When anyone asks me why I stay up until all hours of the night writing fiction when I could be sleeping or getting a number of domestic duties done around the house, I tell them it’s because (a) I have insomnia, (b) I hate cleaning just about as much as I hate exercising, and (c) I love it.
Yes, I have a love affair with my writing. I believe all writers do. It’s what keeps our butts in our chairs crafting scenes, wrestling with the demands of our characters, and spending an hour trying to think up the perfect metaphor for how our characters are feeling when we could be watching Dancing With The Stars or clipping grocery store coupons. (Okay, I do clip coupons—we’re still in a recession, after all.)
As any serious writer will tell you, building a career as a novelist is hard. It will break your heart most days. You can spend years on a project only to have it hidden in a drawer after having it rejected by every agent in the country. You can go broke if you don’t have a supplemental form of income (i.e., a day job). You can read every how-to book and attend every workshop out there and still sit in front of a blank computer screen feeling lost.
So why do we do it? Why do we suffer through the frustration and the angst and the tears in pursuit of the cherished published novel boasting our byline on the cover?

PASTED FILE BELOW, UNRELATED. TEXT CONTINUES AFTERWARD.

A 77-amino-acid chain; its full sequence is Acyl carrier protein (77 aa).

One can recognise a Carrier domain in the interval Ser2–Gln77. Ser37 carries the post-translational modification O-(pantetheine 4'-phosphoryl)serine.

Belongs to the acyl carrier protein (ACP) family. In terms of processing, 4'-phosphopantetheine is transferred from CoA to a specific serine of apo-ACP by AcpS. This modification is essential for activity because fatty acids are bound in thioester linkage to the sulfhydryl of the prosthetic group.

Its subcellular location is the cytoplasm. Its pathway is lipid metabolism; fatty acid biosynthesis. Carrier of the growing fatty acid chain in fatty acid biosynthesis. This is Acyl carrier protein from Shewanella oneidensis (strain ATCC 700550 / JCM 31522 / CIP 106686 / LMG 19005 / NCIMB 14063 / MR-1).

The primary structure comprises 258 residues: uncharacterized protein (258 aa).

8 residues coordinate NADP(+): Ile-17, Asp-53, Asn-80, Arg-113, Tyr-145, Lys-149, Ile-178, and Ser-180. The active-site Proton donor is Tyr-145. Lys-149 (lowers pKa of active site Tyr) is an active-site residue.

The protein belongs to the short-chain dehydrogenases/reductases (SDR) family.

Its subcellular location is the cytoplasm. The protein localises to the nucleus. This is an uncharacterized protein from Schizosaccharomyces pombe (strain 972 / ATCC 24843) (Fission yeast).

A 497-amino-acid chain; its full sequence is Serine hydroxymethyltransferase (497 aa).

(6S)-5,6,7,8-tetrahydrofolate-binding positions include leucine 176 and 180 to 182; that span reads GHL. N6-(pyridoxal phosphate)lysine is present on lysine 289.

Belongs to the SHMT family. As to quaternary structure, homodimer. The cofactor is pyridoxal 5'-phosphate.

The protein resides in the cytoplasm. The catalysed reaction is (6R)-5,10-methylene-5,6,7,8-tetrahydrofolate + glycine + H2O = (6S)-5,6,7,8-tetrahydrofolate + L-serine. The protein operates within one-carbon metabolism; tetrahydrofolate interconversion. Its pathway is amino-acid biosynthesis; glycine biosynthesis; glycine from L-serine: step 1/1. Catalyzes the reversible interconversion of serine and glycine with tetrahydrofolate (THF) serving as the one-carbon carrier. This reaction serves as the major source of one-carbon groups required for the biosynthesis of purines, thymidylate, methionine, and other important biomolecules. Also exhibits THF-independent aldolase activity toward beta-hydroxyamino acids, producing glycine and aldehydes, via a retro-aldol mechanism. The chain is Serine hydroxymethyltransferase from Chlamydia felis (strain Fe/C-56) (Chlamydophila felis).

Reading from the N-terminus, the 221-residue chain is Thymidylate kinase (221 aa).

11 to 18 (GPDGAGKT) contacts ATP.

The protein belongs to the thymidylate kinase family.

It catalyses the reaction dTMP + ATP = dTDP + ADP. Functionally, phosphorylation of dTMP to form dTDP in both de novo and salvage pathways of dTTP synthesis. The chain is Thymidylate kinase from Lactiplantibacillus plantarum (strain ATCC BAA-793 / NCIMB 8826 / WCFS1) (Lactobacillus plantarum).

It’s the dream of someday breaking through the barrier and emerging into the inner circle of published authors. It’s the hope that one day our words will reach the masses and make a difference, perhaps even change the world. It’s the feeling of having achieved our life’s mission—to write a novel and prove to ourselves that yes, we can do it and yes, we are good enough.
At least, that’s how it is for me.
I’m closing in on the last part of my rewrite on a book that has taken me two years so far to write. Yes, I could tackle the piles of laundry sitting in my basement or the dust balls hidden underneath the bed, but not yet. As with anyone involved with a love affair, I’m going to follow my heart, and my heart tells me that the only place I need to be at this moment is at my computer. Writing.